Today, on August 3rd, we come across another Elephant Awareness Day in Los Angeles. Let’s take a minute to look back on what happened this past year for the elephants of our world! In March, Ringling Bros. and Barnum and Bailey announced that they will be retiring elephant acts by 2018. After years of pressure from animal rights activists, Ringling Bros. decided to phase out the use of elephants in “The Greatest Show on Earth.” Executive Vice President Alana Feld explained the company’s decision as a result of “… a mood shift among our consumers.” This shift opens a brighter future for animals working in entertainment as it confirms that the public is becoming increasingly aware and concerned for the welfare of animals in captivity. Los Angeles played a key role in this victory after passing a ban on the use of bullhooks in the city, forcing Ringling to either change their ways of treatment or no longer bring elephants to L.A. Barack Obama shined a light on the slaughter of African elephants for the illegal ivory trade when he enacted stricter laws to prohibit the sale of ivory in the United States. This legislation will put an end to almost all imports, exports, and sales of ivory across state lines. In further efforts to show American support for African elephants, a historic “ivory crush” took place in New York’s Time’s Square earlier this summer. The destruction of over one ton of confiscated illegal ivory symbolizes the passion with which Americans are willing to fight to put an end to the illegal trade. With an average of 50,000 African elephants being poached each year, and the population dwindling to shocking numbers, it is hard to still have hope for the future of our beloved creatures. The recent support from governments around the world and powerful organizations shows that we are moving in the right direction to saving our elephants, but will we be able to move fast enough? Almost anyone I talk to, about the state of elephants in our world today, expresses disbelief and horror. I see an ignition of passion in their eyes, and a yearning to step in and help. When I can get people to feel what I feel about what’s happening to elephants in our world, I have renewed hope. Awareness is key in the quest to save our elephants. Many Americans are still blind to the reality that we could lose our African elephant population in less than 15 years. So today, on Elephant Awareness Day, share the news of what’s been happening for elephants in the past year. You never know what a little awareness can do!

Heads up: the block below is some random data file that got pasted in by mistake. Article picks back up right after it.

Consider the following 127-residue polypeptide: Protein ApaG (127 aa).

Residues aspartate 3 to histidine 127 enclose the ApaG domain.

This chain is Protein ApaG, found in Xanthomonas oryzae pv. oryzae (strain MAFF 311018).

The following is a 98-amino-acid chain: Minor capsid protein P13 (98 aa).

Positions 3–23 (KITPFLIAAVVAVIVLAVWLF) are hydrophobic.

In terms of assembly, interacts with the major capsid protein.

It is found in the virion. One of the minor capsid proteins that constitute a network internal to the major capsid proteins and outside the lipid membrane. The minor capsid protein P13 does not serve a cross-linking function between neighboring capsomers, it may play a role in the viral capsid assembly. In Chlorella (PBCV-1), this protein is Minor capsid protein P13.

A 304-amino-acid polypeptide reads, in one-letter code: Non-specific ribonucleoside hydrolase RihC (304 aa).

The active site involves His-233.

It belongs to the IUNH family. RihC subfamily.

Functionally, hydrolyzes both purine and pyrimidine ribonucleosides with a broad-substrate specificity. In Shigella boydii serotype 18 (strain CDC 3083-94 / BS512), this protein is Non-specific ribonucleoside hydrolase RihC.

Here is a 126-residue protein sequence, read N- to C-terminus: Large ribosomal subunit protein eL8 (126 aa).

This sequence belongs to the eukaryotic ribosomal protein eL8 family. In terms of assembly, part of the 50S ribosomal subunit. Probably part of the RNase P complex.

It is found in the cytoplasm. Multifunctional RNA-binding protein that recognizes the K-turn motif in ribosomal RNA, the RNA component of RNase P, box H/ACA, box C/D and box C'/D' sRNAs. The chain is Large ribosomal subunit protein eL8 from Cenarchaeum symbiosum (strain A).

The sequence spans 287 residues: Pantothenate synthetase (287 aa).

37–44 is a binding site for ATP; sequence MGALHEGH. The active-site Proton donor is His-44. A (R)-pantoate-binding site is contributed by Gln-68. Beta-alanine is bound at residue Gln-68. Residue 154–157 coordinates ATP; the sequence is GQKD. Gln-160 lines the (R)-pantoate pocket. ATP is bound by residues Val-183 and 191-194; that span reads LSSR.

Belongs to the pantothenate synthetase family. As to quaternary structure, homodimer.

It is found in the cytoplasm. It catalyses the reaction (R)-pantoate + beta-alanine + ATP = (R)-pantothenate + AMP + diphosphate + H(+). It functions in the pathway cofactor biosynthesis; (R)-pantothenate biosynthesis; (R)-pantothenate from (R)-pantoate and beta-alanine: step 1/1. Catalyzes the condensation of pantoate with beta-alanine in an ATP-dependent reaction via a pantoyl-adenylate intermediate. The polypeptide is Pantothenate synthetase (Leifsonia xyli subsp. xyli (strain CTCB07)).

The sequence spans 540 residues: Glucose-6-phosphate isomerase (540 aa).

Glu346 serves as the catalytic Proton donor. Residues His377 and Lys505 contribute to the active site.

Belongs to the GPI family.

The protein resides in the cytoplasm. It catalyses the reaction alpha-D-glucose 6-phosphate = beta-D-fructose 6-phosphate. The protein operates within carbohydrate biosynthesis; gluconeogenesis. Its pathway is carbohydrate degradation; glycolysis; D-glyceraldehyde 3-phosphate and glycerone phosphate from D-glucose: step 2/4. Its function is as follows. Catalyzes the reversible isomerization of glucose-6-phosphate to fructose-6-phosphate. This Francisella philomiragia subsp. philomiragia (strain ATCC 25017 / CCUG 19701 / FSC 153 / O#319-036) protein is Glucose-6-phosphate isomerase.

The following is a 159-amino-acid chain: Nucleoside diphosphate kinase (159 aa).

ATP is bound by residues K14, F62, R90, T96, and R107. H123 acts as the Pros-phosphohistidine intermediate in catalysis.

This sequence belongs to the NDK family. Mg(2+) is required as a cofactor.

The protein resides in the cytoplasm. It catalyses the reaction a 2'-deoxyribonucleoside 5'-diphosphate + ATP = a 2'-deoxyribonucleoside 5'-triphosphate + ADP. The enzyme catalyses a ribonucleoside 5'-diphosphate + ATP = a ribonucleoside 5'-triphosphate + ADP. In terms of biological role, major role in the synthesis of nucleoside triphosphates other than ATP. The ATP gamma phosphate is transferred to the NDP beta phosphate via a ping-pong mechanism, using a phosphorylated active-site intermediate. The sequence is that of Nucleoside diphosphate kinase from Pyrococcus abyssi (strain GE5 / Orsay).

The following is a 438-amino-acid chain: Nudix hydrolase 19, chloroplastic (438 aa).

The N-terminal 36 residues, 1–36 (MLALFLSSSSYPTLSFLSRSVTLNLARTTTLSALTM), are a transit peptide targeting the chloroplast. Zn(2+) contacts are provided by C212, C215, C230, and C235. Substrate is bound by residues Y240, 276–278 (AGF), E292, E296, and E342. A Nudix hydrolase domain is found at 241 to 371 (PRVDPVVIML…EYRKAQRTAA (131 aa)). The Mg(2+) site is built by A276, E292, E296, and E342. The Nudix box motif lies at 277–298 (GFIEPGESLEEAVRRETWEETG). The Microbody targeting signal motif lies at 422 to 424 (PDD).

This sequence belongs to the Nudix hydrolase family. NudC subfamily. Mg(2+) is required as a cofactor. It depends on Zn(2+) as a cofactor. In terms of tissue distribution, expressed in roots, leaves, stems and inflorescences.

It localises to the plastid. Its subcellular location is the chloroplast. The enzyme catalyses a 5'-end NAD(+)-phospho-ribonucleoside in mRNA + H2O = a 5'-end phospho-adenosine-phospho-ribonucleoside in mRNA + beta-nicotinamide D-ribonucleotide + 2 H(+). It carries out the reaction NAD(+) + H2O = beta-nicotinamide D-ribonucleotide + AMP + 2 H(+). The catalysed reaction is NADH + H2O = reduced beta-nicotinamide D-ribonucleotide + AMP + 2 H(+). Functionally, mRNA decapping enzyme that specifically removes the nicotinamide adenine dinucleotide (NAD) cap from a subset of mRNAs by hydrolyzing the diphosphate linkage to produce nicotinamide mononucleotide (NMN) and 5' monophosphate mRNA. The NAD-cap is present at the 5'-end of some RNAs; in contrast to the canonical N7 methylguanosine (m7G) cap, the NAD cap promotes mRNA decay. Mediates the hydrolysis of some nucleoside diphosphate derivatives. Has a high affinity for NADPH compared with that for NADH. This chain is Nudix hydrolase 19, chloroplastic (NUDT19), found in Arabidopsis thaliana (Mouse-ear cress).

Filed in: Elephant Awareness Day